As a globe-trotting police officer, Michael Berkow has rebuilt a police force in war-torn Somalia, worked to restore law and order to Haiti and overseen democratic elections in Jamaica.
For the last 10 months, Berkow, 43, has been exercising his passion for reform right here in South Pasadena, a small, affluent town just 15 minutes from downtown Los Angeles.
He took over as chief of the South Pasadena Police Department in July in the wake of a department sex scandal and a lingering FBI probe into charges that police officials covered up an officer's involvement in a hit-and-run accident.
Berkow expected to find a department in turmoil. But he was caught off guard by the multitude of problems with day-to-day operations.
The city's finest couldn't administer a breath test to determine if a motorist was drunk because their equipment was broken. Property was routinely lost in the evidence room. The department had never taken a citizen complaint because no system existed for them. When it rained, officers were soaked to the skin because their ponchos were defective. Morale was in the toilet.
"There were ethical issues and leadership issues, but there were also basic systems questions. Some things just didn't exist," Berkow said.
"The department clearly had some problems and we immediately went to work to fix those," he added. "It was just a matter of willpower."
It's clear from Berkow's track record that he's not afraid to shake things up. In his most recent job, as police chief of Coachella in Riverside County, he arrested a majority of the City Council and his boss, the city manager, on charges ranging from misuse of public funds to spousal abuse.
"He is a tough guy," said Coachella Police Chief Louis Fetherolf, who served under Berkow as deputy chief. "You either get on board or get off."
Berkow began in South Pasadena with training. Many of the town's 31 officers failed to meet state training requirements, so Berkow sent everyone to at least one seminar, on everything from high-speed chases to ethics.
In rapid succession he launched a unit to receive citizen complaints, handle training and conduct internal investigations; contracted with an outside fingerprint expert; obtained a new breath analyzer; ordered the evidence room to be cleaned up; and retired inactive reserves.
In March the new unit arrested a senior police dispatcher on charges of pocketing car impound fees after another officer reported his suspicions. The dispatcher pleaded guilty this month to grand theft by embezzlement. Berkow's sweeping changes have earned him favorable reviews throughout town. One resident said it's as if someone waved a magic wand over the department. Officers call the chief fair and honest, and seem grateful for the improvements he has made.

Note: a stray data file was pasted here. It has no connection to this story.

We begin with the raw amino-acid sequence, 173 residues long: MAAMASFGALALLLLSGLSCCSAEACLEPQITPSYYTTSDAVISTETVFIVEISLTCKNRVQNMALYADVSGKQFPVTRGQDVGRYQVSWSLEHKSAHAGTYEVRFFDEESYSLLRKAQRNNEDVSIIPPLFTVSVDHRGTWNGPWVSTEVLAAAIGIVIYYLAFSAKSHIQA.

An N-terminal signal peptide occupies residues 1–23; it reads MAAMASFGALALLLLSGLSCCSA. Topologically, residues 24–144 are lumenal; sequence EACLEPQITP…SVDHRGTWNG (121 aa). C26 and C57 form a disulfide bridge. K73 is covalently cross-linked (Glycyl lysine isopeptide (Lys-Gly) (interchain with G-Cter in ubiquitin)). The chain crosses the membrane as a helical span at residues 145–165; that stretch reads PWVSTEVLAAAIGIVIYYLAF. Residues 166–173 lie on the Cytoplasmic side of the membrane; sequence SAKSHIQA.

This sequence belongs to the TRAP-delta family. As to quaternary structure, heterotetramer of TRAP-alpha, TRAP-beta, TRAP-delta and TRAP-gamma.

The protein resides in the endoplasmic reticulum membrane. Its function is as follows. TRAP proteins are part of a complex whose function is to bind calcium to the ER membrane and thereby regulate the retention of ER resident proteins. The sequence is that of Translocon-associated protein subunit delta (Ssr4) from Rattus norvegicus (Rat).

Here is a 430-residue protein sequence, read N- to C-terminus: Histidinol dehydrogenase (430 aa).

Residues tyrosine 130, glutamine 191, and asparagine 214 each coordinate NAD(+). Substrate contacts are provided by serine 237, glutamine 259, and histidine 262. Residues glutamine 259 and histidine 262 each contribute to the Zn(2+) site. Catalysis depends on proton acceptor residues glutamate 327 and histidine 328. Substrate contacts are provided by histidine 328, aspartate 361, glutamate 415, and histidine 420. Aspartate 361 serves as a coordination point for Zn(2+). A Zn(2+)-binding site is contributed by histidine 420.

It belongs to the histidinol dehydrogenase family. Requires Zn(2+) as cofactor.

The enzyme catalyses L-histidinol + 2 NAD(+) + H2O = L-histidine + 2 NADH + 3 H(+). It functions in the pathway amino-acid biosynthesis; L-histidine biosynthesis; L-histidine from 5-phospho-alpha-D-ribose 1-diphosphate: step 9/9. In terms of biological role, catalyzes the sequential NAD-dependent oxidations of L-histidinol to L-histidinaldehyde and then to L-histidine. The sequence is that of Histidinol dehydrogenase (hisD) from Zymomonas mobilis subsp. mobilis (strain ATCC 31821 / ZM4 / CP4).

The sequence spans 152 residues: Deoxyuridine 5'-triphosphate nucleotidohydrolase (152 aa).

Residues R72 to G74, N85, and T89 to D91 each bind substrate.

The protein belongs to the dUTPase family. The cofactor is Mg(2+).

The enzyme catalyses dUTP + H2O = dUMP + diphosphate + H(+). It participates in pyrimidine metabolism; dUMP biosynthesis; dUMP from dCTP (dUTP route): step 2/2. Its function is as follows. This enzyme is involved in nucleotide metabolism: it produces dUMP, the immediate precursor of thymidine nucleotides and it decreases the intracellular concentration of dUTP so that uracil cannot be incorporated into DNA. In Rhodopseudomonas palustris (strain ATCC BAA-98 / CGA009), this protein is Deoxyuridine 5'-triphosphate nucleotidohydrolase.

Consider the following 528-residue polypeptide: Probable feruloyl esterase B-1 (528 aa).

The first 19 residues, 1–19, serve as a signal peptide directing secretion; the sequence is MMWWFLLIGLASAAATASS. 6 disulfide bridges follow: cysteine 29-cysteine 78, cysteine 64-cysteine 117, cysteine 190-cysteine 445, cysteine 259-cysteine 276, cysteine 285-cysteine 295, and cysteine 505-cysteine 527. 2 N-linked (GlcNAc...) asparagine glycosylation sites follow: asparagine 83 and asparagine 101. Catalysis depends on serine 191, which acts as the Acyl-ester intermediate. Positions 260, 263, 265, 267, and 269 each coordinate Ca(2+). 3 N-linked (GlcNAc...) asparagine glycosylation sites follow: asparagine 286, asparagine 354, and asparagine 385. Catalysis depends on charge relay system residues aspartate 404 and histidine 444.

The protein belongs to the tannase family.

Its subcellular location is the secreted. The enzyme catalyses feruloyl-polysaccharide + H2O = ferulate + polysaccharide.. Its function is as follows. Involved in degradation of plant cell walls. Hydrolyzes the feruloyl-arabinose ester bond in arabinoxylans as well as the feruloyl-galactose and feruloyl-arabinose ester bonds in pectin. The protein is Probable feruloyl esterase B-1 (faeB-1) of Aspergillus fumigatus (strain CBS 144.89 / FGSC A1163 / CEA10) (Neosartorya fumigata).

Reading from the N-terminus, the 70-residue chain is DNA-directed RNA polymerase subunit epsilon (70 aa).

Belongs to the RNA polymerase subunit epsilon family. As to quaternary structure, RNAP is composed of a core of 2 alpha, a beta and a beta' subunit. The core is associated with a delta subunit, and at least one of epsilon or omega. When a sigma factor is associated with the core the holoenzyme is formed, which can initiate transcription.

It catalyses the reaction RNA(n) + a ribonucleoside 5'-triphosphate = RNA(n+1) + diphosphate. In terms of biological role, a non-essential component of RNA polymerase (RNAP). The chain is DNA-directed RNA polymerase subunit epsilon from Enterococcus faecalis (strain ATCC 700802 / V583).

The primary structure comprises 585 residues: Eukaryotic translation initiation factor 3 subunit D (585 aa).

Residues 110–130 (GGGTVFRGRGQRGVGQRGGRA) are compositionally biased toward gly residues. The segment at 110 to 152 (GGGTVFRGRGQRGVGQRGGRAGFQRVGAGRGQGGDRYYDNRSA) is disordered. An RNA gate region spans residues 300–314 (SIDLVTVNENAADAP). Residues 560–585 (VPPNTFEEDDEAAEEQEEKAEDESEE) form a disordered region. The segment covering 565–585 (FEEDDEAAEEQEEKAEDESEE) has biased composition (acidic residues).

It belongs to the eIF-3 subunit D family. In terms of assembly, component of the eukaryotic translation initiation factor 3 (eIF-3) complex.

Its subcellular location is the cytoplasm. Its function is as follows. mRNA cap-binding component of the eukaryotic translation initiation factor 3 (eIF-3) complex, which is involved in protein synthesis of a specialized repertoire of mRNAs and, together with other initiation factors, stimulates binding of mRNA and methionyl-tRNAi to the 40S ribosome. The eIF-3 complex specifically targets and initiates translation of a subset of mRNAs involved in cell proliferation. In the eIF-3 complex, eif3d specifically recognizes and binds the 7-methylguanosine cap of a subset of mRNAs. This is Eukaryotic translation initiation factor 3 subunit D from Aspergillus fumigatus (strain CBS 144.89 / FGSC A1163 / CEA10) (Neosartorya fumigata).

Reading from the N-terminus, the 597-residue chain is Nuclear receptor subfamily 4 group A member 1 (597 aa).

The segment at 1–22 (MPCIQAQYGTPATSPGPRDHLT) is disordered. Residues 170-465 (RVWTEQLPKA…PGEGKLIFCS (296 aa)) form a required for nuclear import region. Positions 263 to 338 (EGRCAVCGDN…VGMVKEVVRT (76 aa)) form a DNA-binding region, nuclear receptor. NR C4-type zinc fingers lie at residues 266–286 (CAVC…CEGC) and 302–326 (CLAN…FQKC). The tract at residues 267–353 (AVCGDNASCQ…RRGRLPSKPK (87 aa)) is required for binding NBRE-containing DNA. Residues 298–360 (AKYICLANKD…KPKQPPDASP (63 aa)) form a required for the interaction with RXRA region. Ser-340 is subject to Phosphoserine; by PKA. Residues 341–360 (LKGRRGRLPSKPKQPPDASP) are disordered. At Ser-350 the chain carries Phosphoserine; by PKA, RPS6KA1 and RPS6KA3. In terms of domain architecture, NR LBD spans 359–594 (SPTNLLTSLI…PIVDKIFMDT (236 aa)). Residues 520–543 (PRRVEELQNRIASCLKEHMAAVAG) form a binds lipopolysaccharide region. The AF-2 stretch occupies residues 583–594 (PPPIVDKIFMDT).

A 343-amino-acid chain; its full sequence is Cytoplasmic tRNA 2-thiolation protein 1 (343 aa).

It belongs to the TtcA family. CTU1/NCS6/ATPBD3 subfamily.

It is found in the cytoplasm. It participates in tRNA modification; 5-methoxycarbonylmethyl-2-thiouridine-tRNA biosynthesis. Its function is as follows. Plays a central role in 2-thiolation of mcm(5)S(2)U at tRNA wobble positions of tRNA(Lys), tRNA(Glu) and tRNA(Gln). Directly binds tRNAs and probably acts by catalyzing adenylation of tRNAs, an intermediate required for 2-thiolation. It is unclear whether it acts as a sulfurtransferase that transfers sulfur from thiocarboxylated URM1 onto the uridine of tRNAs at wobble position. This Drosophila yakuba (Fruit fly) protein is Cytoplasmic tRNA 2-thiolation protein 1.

"The chief made this a better place to serve the community. It's nothing like it use to be," said Sgt. Bill Courtice, who compares his boss' energy level to that of the cartoon Tasmanian devil.
Berkow is an admitted workaholic who regularly logs 80 hours a week.
As a young cop in Rochester, N.Y., he worked the night beat while attending law school full time at Syracuse University. He spent a year working as a 1st Amendment lawyer and a year clerking for a federal judge before rejoining the Rochester Police Department.
During his 15 years in Rochester, Berkow led a task force that brought about the arrest and prosecution of the city's former police chief for corruption.
He joined the U.S. Justice Department in 1993, where for two years he was assigned to lead police training efforts in Haiti, Somalia and across Central and South America.
Although South Pasadena is his turf these days, he recently took off a week to oversee Jamaica's turbulent elections with former President Jimmy Carter.
Berkow said his goal is to change the entire culture of the South Pasadena department.
Toward that end, he sent ethics guidelines to all officers and established core values of community partnership, respect and integrity for the force.
Berkow said his tours of duty in countries with few other whites have made him more sensitive to what it feels like to be judged by the color of his skin. With that in mind, he has sent officers to cultural sensitivity training at the Museum of Tolerance in West Los Angeles.
"This is now a diverse community," said Berkow, noting that a third of the city is of Asian descent and one-eighth is Latino.
It has not been all smooth sailing. Two lieutenants and four sergeants who were demoted to cut costs are suing the city. Sgt. Joseph Payne, demoted when the rank of lieutenant was eliminated, said it was a devastating blow. "The city was looking for someone to punish after the scandals," he said.
Payne was referring to two incidents that surfaced in 1996 and forced the retirement of Chief Thomas Mahoney.